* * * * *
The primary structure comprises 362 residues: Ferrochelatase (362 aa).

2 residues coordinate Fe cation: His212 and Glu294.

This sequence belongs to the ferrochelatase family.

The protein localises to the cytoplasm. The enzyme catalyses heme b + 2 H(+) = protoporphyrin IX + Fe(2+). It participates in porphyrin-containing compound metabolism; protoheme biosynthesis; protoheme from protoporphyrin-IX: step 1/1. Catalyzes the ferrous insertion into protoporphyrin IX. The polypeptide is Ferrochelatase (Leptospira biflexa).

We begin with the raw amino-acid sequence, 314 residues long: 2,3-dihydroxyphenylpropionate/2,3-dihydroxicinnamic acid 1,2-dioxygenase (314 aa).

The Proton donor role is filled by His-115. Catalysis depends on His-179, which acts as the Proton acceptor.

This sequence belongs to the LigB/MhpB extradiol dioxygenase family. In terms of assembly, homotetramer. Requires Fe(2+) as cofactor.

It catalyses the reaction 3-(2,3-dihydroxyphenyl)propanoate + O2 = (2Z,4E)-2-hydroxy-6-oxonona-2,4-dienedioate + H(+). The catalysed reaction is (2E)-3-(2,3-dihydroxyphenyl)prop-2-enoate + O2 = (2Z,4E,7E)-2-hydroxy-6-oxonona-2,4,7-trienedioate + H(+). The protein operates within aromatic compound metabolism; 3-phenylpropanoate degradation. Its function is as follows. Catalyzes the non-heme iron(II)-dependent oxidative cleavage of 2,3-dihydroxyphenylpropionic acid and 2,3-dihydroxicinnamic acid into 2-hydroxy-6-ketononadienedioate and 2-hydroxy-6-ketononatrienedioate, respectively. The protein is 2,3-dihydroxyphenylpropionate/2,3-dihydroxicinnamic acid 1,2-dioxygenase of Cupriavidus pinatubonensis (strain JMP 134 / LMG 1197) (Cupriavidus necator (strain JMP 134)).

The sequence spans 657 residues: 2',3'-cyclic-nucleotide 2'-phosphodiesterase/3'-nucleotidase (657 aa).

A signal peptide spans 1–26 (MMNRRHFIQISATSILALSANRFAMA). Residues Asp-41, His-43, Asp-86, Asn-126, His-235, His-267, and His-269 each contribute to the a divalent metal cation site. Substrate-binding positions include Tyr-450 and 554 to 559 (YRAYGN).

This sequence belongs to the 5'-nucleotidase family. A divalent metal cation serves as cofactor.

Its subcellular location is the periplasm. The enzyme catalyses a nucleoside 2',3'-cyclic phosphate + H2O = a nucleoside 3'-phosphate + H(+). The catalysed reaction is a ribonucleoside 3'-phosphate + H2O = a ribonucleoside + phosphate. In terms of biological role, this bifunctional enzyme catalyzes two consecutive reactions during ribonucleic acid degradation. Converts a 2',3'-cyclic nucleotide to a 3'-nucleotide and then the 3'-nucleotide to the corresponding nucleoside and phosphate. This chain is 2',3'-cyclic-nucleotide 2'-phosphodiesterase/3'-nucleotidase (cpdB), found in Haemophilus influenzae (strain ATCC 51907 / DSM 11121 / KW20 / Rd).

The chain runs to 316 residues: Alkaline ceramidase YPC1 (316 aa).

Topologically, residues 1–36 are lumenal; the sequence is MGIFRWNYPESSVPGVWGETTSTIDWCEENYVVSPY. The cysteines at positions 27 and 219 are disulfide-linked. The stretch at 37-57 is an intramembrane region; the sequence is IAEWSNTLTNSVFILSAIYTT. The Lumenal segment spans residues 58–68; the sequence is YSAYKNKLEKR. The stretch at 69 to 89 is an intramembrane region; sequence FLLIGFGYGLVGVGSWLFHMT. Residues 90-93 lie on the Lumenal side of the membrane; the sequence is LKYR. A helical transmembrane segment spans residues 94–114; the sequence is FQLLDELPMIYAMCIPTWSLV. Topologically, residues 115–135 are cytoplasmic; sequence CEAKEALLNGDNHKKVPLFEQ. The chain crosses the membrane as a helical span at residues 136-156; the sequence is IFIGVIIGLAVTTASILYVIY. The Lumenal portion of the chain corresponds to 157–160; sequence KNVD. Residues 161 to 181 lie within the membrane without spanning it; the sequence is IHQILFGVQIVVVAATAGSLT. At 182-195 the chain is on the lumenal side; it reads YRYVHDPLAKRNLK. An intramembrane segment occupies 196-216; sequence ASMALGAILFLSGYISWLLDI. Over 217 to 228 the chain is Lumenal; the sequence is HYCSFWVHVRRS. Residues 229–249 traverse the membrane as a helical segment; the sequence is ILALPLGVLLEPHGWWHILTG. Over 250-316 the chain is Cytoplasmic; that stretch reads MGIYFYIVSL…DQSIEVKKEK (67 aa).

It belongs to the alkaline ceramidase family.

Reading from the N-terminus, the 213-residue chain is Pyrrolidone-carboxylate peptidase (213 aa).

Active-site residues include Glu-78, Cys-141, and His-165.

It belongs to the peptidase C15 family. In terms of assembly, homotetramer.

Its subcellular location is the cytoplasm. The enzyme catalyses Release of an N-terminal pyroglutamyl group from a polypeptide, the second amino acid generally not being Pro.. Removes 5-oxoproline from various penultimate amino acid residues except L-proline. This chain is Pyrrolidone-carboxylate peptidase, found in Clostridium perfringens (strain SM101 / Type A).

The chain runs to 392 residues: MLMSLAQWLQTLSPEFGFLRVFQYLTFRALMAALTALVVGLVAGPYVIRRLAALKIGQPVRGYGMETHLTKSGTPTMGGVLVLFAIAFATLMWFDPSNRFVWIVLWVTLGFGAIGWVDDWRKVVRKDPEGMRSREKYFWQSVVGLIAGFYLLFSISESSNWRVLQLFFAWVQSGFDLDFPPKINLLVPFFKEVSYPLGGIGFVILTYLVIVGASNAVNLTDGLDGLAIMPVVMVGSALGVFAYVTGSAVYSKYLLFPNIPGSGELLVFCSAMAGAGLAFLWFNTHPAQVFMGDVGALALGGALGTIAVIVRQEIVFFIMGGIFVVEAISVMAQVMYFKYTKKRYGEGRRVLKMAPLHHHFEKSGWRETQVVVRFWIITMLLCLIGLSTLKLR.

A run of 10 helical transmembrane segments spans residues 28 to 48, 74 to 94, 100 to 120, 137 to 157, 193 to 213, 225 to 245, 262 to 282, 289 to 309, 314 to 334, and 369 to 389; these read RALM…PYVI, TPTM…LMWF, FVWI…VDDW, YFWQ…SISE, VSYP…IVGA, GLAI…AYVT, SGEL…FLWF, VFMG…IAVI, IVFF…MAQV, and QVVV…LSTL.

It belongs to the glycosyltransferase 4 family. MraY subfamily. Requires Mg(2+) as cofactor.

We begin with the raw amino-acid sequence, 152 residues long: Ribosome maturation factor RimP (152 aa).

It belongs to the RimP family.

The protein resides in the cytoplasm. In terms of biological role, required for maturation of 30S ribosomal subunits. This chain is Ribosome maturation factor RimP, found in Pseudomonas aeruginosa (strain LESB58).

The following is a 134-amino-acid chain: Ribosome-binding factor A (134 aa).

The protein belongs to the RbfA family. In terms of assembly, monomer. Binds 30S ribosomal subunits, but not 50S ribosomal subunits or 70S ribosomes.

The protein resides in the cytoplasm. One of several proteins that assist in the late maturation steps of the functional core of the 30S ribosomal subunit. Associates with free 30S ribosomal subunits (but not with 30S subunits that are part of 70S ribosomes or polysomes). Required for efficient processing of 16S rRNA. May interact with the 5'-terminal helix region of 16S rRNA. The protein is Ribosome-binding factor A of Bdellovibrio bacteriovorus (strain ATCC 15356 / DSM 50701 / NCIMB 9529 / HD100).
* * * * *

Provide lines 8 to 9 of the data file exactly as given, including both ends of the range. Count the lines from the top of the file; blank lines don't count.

It catalyses the reaction 3-(2,3-dihydroxyphenyl)propanoate + O2 = (2Z,4E)-2-hydroxy-6-oxonona-2,4-dienedioate + H(+). The catalysed reaction is (2E)-3-(2,3-dihydroxyphenyl)prop-2-enoate + O2 = (2Z,4E,7E)-2-hydroxy-6-oxonona-2,4,7-trienedioate + H(+). The protein operates within aromatic compound metabolism; 3-phenylpropanoate degradation. Its function is as follows. Catalyzes the non-heme iron(II)-dependent oxidative cleavage of 2,3-dihydroxyphenylpropionic acid and 2,3-dihydroxicinnamic acid into 2-hydroxy-6-ketononadienedioate and 2-hydroxy-6-ketononatrienedioate, respectively. The protein is 2,3-dihydroxyphenylpropionate/2,3-dihydroxicinnamic acid 1,2-dioxygenase of Cupriavidus pinatubonensis (strain JMP 134 / LMG 1197) (Cupriavidus necator (strain JMP 134)).

The sequence spans 657 residues: 2',3'-cyclic-nucleotide 2'-phosphodiesterase/3'-nucleotidase (657 aa).